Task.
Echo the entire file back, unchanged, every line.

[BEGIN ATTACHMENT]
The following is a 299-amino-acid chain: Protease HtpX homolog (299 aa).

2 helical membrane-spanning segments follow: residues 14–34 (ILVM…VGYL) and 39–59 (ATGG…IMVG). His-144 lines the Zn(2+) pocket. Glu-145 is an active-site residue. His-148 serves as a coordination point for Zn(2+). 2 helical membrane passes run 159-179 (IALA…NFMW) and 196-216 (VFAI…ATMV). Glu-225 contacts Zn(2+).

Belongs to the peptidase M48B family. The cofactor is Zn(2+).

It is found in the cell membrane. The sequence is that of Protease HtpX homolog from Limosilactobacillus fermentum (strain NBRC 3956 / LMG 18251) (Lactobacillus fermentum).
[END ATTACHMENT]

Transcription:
The following is a 299-amino-acid chain: Protease HtpX homolog (299 aa).

2 helical membrane-spanning segments follow: residues 14–34 (ILVM…VGYL) and 39–59 (ATGG…IMVG). His-144 lines the Zn(2+) pocket. Glu-145 is an active-site residue. His-148 serves as a coordination point for Zn(2+). 2 helical membrane passes run 159-179 (IALA…NFMW) and 196-216 (VFAI…ATMV). Glu-225 contacts Zn(2+).

Belongs to the peptidase M48B family. The cofactor is Zn(2+).

It is found in the cell membrane. The sequence is that of Protease HtpX homolog from Limosilactobacillus fermentum (strain NBRC 3956 / LMG 18251) (Lactobacillus fermentum).